Clerical Narcissism

I dropped the bomb on this yesterday. I should probably explain my thinking.

First, narcissism is a personality quirk that knows no ideology. Musicians, tempted by the performance aspect of their art, are quite vulnerable. But musicians of all sorts: classical, pop, jazz, are liable to be affected by it. And I’ve known church musicians both from the loft and the guitar group to be narcissists. Organizations like NPM have labored long to disconnect musicians from performance-for-its-own-sake, overuse of microphones, the me-and-Jesus pop Christian mentality. But there’s still work to be done.

Getting to priests, I’ve known (and shuddered) at certain guys who needed to be the center of attention. Whether they hog the mic or have a flurry of servers, EM’s, and gold trim around them, they all speak the same thing, despite different languages: it’s all about me. Sometimes the “me” is “Star of the Liturgical Show” and sometimes it’s “Look at Me, Holy Priest of God.” But either way, the laity is marginalized in their own worship.

To be clear, not every priest whose chair faces the people is a talk show host wannabe. Nor is every gold vestmented Tridentine cleric self-absorbed. But when they are, they are of the same species.

When I go to the Latin Mass Society web site and see hundreds of pictures of clergy and relatively few of architecture alone or of the laity, it’s hard not to interpret what this is about for some of these guys. Vatican II teaches that priests are to deal with their people as a brother among them, not a father. We covered this months ago in Presbyterorum Ordinis. Section three tells us:

– they are not to be separated from the People of God or from any person
– they are to be totally dedicated to the work for which the Lord has chosen them
– they cannot be of service … if they remain strangers to the life and conditions of (people)
– their ministry … requires that they live in this world among (people)
– they are to live as good shepherds that know their sheep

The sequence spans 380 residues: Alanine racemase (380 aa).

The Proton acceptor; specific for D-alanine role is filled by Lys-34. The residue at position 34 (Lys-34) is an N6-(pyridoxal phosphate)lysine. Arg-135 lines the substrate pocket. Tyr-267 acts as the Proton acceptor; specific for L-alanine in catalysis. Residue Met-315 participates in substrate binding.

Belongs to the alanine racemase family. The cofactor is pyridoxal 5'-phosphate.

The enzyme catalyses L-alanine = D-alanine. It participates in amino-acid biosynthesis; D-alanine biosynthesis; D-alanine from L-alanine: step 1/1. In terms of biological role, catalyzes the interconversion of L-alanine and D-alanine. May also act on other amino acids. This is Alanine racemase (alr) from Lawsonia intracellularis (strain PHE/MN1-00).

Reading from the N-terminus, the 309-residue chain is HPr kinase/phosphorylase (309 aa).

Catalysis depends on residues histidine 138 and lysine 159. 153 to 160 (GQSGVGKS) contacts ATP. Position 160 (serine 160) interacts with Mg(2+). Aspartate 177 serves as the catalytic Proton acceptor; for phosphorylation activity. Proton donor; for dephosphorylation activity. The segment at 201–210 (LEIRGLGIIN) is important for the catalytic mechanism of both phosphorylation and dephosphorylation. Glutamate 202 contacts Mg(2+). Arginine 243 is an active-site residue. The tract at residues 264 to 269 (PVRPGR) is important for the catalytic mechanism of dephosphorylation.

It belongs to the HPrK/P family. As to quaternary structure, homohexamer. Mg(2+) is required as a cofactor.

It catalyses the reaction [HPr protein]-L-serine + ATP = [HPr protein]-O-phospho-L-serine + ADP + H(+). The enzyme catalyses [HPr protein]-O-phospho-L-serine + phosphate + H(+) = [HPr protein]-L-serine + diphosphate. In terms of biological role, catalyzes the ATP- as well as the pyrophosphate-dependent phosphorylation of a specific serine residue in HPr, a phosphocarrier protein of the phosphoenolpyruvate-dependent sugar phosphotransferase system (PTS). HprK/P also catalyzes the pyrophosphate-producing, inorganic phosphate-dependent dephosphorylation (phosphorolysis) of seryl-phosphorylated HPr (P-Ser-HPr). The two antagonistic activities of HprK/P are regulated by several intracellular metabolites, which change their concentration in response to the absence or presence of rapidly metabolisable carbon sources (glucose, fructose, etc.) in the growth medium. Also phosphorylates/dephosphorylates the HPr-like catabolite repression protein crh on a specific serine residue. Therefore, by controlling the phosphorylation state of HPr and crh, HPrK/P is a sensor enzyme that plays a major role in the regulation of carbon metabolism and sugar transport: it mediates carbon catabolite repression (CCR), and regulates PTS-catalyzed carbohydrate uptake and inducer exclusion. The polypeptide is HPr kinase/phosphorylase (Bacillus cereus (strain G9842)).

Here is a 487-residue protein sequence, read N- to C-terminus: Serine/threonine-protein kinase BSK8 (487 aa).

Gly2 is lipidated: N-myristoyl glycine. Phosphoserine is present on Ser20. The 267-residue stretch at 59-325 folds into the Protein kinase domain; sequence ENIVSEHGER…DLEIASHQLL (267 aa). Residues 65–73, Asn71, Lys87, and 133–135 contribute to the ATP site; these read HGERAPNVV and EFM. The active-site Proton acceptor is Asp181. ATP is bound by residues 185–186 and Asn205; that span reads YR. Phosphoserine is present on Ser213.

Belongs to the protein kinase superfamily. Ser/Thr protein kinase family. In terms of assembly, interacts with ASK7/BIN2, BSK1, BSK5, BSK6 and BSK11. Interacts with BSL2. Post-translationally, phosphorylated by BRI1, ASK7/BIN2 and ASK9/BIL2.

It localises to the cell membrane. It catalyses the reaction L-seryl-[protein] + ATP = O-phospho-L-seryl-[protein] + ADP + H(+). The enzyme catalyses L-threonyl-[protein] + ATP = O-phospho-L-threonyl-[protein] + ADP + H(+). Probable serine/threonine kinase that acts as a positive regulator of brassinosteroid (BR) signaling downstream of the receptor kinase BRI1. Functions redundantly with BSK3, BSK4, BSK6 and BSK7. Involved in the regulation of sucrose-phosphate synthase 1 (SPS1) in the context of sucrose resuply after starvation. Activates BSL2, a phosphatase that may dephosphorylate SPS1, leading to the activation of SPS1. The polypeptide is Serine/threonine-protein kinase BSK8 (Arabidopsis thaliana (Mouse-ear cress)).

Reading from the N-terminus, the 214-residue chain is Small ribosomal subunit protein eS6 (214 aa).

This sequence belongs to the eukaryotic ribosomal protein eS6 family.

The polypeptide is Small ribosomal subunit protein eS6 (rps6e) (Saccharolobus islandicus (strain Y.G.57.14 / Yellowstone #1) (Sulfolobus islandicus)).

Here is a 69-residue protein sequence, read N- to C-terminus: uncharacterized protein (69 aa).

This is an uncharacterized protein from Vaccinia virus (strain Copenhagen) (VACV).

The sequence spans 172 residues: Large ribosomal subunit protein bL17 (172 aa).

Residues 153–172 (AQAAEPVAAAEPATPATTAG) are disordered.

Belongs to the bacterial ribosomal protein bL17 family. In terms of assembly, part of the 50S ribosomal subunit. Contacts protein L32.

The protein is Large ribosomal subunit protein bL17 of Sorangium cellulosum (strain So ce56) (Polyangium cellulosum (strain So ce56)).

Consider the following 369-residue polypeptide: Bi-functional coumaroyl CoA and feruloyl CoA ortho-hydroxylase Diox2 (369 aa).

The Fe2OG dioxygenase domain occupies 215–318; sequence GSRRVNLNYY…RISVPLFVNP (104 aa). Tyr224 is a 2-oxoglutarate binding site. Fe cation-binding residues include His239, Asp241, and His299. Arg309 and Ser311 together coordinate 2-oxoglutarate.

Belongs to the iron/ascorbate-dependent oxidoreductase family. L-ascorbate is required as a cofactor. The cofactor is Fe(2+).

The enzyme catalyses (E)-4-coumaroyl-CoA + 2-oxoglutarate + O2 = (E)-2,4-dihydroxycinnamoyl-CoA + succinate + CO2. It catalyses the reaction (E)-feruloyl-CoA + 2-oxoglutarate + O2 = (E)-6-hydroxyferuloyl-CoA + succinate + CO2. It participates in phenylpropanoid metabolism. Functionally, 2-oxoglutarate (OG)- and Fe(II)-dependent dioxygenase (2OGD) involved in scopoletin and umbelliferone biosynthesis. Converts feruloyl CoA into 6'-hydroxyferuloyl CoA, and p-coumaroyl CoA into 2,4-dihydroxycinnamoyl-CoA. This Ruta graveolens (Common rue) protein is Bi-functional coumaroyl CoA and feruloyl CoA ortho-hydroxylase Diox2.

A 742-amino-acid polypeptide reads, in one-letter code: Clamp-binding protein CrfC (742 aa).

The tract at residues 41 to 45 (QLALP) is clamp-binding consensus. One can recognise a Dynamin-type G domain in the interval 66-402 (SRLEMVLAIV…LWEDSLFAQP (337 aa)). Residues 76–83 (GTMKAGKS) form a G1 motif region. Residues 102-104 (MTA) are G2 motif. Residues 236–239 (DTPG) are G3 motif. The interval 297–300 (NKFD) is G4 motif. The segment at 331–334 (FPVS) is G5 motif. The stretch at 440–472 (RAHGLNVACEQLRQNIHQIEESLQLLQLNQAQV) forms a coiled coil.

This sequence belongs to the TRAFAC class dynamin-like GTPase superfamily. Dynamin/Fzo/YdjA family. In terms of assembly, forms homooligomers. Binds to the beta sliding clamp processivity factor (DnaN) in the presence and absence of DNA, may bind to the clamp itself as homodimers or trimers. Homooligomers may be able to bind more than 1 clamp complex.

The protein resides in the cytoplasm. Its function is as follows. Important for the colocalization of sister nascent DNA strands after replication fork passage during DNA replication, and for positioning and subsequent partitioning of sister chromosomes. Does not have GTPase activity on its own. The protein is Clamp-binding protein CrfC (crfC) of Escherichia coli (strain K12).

– they are to seek to lead those who are not of this sheepfold

To achieve this aim, certain virtues, which in human affairs are deservedly esteemed, contribute a great deal: such as goodness of heart, sincerity, strength and constancy of mind, zealous pursuit of justice, affability, and others.

These qualities certainly apply to liturgy, so the notion of celebrating Mass as though no one is present is nothing more than … immature narcissism. In my opinion.

While I respect the notion that being influenced by favor or disregard of an “audience” is not ideal, the priest is not a performer. He is a leader. Leaders can’t make assumptions using personal preferences and count on people to follow. In the home, the cook must concentrate on cutting, slicing, baking, frying, measuring, etc., but home relationships sometimes demand an awareness outside of the task at hand.

When the priest is at Mass, I don’t believe his primary job is to pray. Let me repeat: the priest doesn’t celebrate Mass to pray it. His purpose is to facilitate the prayer of those present. If or when a priest is able to pray, that works for liturgy. But recalling the notion of sacrifice, a priest might keep in mind his primary conversations with God might take place elsewhere.


About catholicsensibility

Todd lives in the Pacific Northwest, serving a Catholic parish as a lay minister.
This entry was posted in Commentary, Liturgy, Ministry. Bookmark the permalink.

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